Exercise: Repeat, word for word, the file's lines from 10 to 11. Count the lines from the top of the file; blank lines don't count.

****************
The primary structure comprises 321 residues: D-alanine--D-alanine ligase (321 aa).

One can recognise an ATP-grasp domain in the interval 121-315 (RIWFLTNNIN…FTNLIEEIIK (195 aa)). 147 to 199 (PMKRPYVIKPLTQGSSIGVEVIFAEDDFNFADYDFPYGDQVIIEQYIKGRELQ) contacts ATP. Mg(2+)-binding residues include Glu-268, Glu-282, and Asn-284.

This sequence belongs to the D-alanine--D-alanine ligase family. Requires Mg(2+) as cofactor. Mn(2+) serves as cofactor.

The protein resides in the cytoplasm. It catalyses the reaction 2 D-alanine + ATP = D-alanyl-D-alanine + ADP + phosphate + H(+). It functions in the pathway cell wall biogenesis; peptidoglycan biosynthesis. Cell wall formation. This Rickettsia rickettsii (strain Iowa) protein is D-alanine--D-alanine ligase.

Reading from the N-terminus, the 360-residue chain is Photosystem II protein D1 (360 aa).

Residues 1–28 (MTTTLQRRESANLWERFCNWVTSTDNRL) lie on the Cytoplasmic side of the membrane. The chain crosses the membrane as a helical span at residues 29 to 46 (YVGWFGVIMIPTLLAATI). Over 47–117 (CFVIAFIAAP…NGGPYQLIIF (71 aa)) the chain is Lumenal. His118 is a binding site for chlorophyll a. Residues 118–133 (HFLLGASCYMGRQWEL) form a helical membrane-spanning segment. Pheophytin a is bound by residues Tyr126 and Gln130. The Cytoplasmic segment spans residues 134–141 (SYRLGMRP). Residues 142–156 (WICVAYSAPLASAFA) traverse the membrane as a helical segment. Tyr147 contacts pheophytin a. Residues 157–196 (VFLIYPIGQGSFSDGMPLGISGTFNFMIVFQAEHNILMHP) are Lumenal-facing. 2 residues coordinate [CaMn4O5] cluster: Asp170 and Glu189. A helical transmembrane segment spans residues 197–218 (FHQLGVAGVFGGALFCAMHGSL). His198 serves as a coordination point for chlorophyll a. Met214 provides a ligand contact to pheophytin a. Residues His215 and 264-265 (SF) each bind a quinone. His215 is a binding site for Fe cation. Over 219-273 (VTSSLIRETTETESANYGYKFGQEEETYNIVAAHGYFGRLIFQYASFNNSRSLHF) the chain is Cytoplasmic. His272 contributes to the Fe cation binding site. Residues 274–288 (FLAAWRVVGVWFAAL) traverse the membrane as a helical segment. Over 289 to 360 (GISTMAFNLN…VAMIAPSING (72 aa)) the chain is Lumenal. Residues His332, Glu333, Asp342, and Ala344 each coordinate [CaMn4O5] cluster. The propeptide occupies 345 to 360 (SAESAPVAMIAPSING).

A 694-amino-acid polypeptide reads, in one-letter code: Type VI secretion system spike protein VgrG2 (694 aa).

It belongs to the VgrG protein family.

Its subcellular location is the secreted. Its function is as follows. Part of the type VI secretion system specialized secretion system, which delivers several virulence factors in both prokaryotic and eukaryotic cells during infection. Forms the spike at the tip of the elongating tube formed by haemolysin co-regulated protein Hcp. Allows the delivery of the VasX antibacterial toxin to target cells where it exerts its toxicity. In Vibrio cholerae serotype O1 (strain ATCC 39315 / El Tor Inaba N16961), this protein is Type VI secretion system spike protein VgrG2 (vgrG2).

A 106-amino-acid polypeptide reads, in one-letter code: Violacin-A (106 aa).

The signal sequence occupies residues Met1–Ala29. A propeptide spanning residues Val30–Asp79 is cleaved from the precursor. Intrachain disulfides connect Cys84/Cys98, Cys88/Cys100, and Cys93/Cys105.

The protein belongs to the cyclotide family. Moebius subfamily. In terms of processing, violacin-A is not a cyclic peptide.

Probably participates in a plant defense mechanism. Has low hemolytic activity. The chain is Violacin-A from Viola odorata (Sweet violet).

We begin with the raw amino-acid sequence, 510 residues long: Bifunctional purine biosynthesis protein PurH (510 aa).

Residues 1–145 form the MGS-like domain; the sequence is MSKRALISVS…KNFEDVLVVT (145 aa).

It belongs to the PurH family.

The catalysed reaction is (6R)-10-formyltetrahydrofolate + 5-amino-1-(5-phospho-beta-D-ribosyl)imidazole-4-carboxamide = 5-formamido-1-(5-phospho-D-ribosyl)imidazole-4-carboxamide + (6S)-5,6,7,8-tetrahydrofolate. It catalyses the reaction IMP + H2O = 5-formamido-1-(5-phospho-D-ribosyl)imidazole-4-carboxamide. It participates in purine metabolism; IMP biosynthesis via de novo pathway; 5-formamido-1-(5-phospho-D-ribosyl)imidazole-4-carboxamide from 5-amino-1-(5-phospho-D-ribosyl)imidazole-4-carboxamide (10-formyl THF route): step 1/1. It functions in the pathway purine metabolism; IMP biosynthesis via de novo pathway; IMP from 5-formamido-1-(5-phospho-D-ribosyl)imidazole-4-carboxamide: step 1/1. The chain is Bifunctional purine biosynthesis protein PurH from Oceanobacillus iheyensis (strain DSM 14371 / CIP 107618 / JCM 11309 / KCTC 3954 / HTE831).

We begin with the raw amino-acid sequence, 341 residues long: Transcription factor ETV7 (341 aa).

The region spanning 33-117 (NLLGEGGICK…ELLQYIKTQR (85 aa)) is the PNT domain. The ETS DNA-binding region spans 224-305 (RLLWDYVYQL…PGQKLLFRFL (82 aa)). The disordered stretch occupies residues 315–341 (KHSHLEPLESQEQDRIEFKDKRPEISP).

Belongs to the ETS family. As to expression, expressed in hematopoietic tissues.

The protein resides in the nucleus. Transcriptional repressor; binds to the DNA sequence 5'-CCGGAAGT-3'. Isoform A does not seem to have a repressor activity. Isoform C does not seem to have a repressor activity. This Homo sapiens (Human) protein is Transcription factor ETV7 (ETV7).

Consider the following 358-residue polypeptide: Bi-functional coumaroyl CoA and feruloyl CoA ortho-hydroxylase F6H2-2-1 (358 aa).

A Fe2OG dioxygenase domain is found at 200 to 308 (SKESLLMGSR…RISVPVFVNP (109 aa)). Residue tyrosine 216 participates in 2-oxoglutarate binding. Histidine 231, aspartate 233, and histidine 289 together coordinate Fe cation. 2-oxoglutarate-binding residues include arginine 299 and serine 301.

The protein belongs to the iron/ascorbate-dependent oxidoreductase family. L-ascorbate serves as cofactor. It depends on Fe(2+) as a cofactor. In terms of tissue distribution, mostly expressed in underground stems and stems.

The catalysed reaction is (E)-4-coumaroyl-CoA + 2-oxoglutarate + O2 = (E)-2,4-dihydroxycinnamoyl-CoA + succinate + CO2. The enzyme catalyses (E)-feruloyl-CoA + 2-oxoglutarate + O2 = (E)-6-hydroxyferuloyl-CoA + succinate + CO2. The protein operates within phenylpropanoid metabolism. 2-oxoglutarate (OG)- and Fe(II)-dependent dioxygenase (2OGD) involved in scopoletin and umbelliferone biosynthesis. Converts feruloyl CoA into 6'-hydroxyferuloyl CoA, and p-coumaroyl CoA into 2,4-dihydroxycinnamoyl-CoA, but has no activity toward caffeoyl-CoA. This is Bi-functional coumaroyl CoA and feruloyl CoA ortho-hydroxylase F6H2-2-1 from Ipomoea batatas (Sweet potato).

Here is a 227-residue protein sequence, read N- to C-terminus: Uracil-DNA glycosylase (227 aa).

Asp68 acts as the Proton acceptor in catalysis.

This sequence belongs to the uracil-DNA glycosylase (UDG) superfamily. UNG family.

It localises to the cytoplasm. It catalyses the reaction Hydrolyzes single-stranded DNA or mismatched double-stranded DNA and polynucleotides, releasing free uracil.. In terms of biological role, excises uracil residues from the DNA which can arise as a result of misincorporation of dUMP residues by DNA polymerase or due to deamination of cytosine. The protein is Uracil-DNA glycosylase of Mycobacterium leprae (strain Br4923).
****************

A 106-amino-acid polypeptide reads, in one-letter code: Violacin-A (106 aa).

The signal sequence occupies residues Met1–Ala29. A propeptide spanning residues Val30–Asp79 is cleaved from the precursor. Intrachain disulfides connect Cys84/Cys98, Cys88/Cys100, and Cys93/Cys105.